If you follow Joanna Gaines on Instagram, it feels like she's been using the hashtag "season5iscoming" on social media forever. Well, the wait is finally over, and Fixer Upper's fifth and final season begins airing tonight. But I'm kinda already on to the next one. Chip and Jo are moving on, and we should, too. And what—or who—is going to fill the void, you ask? I'd like to officially nominate designer Lauren Liess and her business partner husband David Liess. The northern Virginia-based duo is currently casting homeowners for the recently greenlit HGTV show, Best House on the Block, which should go into production spring of next year.
Yes, the Liess family is big (Lauren just gave birth to their fifth child!) and yes, they're (kind of but not really) from the south. And yes, she has a blog. But that's where the similarities between Liess & Co. and the Fixer Uppers end. But just who is this couple and how did they get here?
Well, about a year and a half ago, a production company contacted Lauren and David about doing a show, as many production companies have over the years. As always, they were pretty skeptical but this felt different—in part because it had been somewhat orchestrated by Lauren's book agent (Liess' first book, Habitat: The Field Guide to Decorating, came out in fall of 2015) that had just moved to Los Angeles. "There was trust there, so we thought 'Why not'?" says Lauren. Additionally, the company wasn't looking for people to fit into a show—they wanted people to make a show about. "We've got a family and are deep into our business, so we didn't want to pretend for the cameras," says Lauren. Fun fact: This production company also produced Dance Moms, and this is their first foray into the world of home television.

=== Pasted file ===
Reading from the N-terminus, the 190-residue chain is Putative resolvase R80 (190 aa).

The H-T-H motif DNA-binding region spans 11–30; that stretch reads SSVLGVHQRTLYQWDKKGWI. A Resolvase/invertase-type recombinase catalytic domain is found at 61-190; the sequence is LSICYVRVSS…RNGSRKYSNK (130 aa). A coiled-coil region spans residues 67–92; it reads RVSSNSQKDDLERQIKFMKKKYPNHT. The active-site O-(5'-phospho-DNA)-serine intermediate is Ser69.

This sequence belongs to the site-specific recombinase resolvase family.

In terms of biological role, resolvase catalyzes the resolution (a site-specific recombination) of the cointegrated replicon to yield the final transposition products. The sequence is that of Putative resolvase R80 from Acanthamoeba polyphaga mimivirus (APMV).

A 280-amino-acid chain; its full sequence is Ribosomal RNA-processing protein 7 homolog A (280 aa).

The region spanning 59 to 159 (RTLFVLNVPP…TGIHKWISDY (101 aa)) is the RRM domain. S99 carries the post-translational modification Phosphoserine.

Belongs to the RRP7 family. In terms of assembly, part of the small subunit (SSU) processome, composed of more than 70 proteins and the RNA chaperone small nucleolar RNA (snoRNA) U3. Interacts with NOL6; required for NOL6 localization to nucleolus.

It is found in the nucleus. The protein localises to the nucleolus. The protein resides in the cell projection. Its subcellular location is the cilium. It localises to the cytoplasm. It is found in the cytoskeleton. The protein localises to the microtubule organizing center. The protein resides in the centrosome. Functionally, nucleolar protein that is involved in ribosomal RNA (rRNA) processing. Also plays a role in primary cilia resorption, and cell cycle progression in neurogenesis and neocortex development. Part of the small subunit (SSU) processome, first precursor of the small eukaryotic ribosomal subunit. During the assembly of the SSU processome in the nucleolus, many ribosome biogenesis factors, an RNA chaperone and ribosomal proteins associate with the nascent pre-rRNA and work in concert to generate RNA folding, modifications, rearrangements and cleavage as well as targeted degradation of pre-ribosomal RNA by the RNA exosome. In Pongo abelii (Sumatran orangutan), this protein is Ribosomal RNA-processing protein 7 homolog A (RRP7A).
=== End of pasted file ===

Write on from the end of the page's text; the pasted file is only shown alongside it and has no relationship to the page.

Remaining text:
Full disclosure: I've worked with Lauren before, and she's the real deal when it comes to design. She's not a real estate mogul or a contractor—her focus is on interiors. So after watching the pilot, I appreciate that the show's format doesn't include a (mostly bogus) house hunt. Design is what the Liesses do best, and that's what the show is about. Sure, there'll be some sledgehammer swinging and a DIY or two. But this is a nice departure from making us watch tons of demo time-lapse footage and seeing all the houses that weren't "the one."
The premise of the show (and pilot that aired earlier this summer), says Lauren, is taking generic, blah houses and making them special. This is another point of distinction that the show has. So many of the other reno/real estate shows push old houses on buyers, and frankly, while older houses are great, they can turn into serious money pits. And in some areas, newer tract homes make up a good chunk of the housing stock and require far fewer upgrades for livability. So what you see on Best House on the Block maybe closer to what you're actually working with, and builder-grade '90s and early 2000s homes deserve some love, too.
And if you can't possibly look at one more shiplap wall, Lauren's style may be a breath of fresh air. Though (like Jo) she's big on blacks, whites and other neutrals, her style skews more classic with a modern twist and nature-inspired than farmhouse chic. Expect plenty of plants, pretty wood tones, gorgeous stone, lots of warmth and maybe a silly old man portrait or two (Lauren has a collection).
I'm glad HGTV is swinging the pendulum back a bit toward shows focused on decorating because yes, it's fun to see people knocking down walls and whatnot, but it's also nice to have some quicker hits for those of us who rent or can't do structural work for whatever reason. "My mind is on takeaways for viewers," says Lauren. "Everyone can't afford to renovate—maybe you can't splurge on new countertops, but you can paint your window trim black and do those kinds of things. So we will definitely have some budget-friendly ideas and weekend DIY projects."
Well, I'm stoked. There are no dates set, but the show is casting now, and Liess & Co. should begin design work in the near future if all goes according to plan. My guess is HGTV will want to get to stepping, because these two are ready for prime time.